Indus Valley Civilization map. Image Source – Wikipedia

“Our study pushes back the antiquity to as old as 8th millennium before present and will have major implications to the evolution of human settlements in Indian sub-continent,” Anindya Sarkar, a professor at the department of geology and geophysics at IIT-Kharagpur, said in a statement.

Sankar .who also worked with the researcher from ASI in the Physical Research Laboratory in Ahmedabad and Pune’s Deccan College. They even used a technique known Optically Stimulated Luminescence in this study. In this technique the amount of light emitted from mineral grains to date past events can be measured.

This study has also given a new theory as to how Harappan civilization must have declined. Earlier it was believed that the civilization got declined because of climate change.

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But according to the new theory climate change did play a role but it is not the main reason behind the declination harappan civilization. It had more to do with the change in cropping patterns and storage of grains.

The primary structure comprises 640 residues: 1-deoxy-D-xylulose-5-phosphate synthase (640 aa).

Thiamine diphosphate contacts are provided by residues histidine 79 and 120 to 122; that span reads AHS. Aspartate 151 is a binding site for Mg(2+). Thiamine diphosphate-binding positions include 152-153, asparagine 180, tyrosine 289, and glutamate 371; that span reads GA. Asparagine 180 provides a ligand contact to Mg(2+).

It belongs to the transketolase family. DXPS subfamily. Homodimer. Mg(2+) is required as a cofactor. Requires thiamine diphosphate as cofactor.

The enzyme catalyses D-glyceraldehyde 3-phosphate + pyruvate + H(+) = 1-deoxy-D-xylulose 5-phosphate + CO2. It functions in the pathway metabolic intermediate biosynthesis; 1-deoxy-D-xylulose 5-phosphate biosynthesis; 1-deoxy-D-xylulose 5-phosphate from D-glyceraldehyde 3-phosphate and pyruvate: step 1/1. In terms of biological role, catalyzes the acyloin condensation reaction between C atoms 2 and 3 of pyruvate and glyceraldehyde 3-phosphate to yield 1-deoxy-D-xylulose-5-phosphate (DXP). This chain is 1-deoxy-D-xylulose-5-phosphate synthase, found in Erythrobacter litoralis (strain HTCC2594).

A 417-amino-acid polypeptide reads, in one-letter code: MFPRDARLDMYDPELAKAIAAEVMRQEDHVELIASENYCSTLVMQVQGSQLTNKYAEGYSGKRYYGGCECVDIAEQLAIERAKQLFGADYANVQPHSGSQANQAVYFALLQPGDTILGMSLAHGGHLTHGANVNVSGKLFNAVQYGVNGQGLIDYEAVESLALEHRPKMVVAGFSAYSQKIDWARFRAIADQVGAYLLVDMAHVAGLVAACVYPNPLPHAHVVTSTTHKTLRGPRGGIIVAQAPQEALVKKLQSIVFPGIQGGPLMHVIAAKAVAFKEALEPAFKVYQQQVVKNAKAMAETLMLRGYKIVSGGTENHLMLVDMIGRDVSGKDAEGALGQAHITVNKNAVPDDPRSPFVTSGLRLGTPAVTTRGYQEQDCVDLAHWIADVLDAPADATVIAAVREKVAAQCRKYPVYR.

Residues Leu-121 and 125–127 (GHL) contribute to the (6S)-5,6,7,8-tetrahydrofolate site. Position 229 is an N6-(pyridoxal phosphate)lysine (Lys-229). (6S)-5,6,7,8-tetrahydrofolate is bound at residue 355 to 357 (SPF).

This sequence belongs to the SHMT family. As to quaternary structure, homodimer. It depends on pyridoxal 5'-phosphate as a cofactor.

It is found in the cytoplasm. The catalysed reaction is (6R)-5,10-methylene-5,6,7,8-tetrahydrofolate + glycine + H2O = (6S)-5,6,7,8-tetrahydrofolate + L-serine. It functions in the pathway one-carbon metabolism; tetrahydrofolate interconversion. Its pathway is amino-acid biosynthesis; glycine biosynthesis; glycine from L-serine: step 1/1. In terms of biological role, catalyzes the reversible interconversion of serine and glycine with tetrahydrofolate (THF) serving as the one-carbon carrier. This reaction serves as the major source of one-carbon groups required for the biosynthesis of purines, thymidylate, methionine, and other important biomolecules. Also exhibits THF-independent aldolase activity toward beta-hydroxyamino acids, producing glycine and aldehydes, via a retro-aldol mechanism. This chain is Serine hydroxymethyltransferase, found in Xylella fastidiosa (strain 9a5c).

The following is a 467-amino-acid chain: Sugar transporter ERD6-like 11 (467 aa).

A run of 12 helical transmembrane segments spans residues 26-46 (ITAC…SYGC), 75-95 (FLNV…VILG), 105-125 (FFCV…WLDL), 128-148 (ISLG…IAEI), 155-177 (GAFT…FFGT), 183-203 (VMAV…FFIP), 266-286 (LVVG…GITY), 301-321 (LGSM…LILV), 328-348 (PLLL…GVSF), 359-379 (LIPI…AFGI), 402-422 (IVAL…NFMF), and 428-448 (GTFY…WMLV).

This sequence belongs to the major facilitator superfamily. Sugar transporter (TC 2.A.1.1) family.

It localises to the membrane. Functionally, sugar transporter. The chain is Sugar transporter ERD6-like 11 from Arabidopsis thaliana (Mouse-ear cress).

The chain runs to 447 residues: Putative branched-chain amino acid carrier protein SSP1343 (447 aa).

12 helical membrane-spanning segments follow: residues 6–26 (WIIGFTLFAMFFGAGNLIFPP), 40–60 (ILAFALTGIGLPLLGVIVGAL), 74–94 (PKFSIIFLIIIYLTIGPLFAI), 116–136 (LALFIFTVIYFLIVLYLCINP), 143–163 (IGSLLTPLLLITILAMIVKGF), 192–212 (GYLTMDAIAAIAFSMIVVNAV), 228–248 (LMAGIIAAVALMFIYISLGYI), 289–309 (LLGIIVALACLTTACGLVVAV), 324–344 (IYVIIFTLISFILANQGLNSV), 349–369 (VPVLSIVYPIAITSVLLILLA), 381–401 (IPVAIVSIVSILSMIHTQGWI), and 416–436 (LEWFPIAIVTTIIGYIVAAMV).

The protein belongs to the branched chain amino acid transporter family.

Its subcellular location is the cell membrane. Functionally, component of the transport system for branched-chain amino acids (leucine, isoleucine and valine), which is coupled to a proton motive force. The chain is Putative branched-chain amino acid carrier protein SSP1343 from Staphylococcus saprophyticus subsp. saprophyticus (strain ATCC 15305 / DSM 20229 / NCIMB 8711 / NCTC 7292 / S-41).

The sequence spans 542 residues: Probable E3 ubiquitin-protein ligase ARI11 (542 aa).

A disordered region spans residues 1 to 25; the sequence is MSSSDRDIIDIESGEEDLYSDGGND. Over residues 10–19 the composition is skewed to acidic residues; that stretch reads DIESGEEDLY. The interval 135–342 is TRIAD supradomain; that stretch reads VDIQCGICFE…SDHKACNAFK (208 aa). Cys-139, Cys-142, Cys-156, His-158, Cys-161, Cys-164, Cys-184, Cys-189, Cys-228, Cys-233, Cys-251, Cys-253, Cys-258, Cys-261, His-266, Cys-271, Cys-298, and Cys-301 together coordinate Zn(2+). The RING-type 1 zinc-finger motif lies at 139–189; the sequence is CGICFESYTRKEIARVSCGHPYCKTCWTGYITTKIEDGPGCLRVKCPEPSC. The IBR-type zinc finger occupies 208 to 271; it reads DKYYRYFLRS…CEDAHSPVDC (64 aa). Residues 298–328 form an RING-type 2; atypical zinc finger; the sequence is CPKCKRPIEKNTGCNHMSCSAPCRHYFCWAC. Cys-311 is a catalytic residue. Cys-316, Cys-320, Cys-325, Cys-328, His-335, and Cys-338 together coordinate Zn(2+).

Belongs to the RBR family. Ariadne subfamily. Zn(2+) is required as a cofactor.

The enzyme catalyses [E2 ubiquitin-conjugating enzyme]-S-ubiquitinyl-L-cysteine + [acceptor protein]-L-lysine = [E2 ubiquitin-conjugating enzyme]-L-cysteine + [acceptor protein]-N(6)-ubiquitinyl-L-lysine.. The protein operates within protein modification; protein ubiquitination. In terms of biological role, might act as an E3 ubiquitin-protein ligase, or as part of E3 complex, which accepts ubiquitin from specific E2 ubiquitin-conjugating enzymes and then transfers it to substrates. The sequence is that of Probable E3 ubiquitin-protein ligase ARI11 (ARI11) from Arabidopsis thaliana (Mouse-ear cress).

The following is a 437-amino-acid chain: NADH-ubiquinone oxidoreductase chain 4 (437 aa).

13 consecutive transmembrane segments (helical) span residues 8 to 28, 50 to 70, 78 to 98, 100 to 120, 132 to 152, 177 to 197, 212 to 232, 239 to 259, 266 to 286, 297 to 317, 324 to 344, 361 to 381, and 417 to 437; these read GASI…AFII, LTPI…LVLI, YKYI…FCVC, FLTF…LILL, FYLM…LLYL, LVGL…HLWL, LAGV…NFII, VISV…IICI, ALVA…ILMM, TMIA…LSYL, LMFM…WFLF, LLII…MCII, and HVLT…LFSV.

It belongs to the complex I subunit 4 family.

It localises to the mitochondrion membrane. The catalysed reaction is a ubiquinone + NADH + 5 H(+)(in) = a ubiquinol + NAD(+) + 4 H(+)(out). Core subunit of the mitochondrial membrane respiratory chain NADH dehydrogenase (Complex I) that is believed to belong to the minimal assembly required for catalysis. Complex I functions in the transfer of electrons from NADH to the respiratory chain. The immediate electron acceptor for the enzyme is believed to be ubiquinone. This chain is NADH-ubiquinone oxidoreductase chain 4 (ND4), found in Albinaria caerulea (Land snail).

“Our study suggests that the climate was probably not the sole cause of Harappan decline. Despite the monsoon decline, the civilisation did not disappear. The people changed their farming practices.

“They switched from water-intensive crops when monsoon was stronger to drought-resistant crops when it was weaker. Our work shows they did not give up despite the change in climate conditions,” said Anindya Sarkar of the Department of Geology and Geophysics, IIT Kharagpur and the lead investigator.

“Our study suggests that other causes, like change in subsistence strategy, by shifting crop patterns rather than climate change was responsible for the Harappan collapse,” Sarkar said.